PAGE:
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Rebounding NBA Finals ratings are reliving the glory days

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Rebounding NBA Finals Ratings Are Reliving the Glory Days

Games one and two of the NBA Finals were both nail-biters that had to be settled in overtime. That's the first time that's ever happened, and the added drama is a big boost for ratings.

According to Nielsen ratings, more than 18 million people have tuned in to watch the Golden State Warriors take on the injury-riddled Cleveland Cavaliers through the first two games of the series.

Game two viewership was also up 26 percent over the same game in last year's matchup between Miami and San Antonio.

That's pretty remarkable, especially considering game two was played Sunday night, so it faced stiff competition from a new episode of HBO's "Game of Thrones" and the Tony Awards on CBS.

What's more, according to Advertising Age, if this pace keeps up, this year's showdown will become the highest rated NBA Finals in the 13 years ABC has broadcast the series.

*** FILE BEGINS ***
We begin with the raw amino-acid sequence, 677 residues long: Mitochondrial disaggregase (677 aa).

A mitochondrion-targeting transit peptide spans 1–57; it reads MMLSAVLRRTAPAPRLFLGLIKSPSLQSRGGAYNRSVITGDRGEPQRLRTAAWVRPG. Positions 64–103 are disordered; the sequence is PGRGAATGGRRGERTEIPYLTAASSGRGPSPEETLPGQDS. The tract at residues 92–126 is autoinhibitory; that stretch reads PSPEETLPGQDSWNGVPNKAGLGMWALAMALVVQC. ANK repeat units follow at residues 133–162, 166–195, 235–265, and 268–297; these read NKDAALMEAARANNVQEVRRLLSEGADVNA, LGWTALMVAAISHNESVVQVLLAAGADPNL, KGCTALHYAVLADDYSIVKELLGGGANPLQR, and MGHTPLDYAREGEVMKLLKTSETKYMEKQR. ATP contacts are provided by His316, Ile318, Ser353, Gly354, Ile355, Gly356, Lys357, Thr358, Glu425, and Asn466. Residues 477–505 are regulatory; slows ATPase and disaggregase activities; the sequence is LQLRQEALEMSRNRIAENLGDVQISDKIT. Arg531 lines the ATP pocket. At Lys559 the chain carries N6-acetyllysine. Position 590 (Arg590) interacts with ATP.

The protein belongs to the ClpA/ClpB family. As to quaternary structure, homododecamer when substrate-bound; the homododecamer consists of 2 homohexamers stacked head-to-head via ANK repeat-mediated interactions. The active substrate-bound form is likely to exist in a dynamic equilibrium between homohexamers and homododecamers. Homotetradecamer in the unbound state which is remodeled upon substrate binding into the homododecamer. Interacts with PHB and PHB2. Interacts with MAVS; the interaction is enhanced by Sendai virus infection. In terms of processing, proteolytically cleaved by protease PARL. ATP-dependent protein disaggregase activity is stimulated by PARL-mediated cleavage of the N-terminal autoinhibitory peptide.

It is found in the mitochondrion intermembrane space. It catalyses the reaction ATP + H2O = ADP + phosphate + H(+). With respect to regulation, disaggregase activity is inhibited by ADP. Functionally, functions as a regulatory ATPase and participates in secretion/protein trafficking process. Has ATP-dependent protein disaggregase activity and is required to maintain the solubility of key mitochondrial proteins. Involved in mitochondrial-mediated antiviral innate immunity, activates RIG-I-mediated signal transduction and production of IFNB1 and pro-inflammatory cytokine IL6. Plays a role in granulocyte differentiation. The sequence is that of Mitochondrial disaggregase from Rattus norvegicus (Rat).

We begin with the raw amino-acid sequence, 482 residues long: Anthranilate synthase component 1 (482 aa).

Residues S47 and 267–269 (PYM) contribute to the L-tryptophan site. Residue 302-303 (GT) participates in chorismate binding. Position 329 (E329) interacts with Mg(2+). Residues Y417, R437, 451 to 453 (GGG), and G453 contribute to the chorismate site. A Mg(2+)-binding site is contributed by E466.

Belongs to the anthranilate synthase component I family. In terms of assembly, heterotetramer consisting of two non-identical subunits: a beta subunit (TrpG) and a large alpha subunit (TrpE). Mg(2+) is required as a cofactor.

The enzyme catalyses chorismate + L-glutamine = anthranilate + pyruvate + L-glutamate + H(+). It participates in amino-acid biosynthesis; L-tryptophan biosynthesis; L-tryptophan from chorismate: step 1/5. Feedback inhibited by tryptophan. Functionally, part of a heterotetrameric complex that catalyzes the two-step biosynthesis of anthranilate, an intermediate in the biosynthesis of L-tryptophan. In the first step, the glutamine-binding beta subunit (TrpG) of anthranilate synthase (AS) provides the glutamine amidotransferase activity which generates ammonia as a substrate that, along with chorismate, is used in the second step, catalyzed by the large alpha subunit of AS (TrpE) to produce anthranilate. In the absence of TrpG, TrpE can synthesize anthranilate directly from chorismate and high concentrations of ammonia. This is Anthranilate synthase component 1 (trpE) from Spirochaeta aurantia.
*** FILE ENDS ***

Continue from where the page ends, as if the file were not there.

It's easy to see why the NBA is snatching all these extra eyeballs. Look no further than Cleveland's prodigal son, LeBron James, who's been putting up ridiculous numbers. (Video via Nike)

With Kyrie Irving and Kevin Love sidelined due to injuries, James has essentially been a one-man show, prompting the inevitablecomparisons to Michael Jordan.

On the other side, the Warriors deliver a unique brand of basketball: a run-and-gun high-powered offense that cashes in on buckets quicker than opponents can blink.

Plus, when he's on, Golden State's Steph Curry is one of the best shooters in NBA history. It all clashes perfectly with the Cavs' controlled half-court game. (Video via Under Armour)

This all very good news for the league because NBA Finals ratings have somewhat plateaued in the past decade.

That includes Kobe Bryant's title runs with the Lakers, the Spurs fundamentally sound but less-than-riveting championship victories and King James' five previous finals' appearances. Since 1999, the Nielsen average for the Finals has crept over 12 million just once, which makes this year so special — so far, at least.

You ready for another Jordan comparison?

The last time the NBA Finals' average Nielsen rating shot above the 18 million mark was, you guessed it, when "His Airness" won his sixth NBA Championship in 1998.

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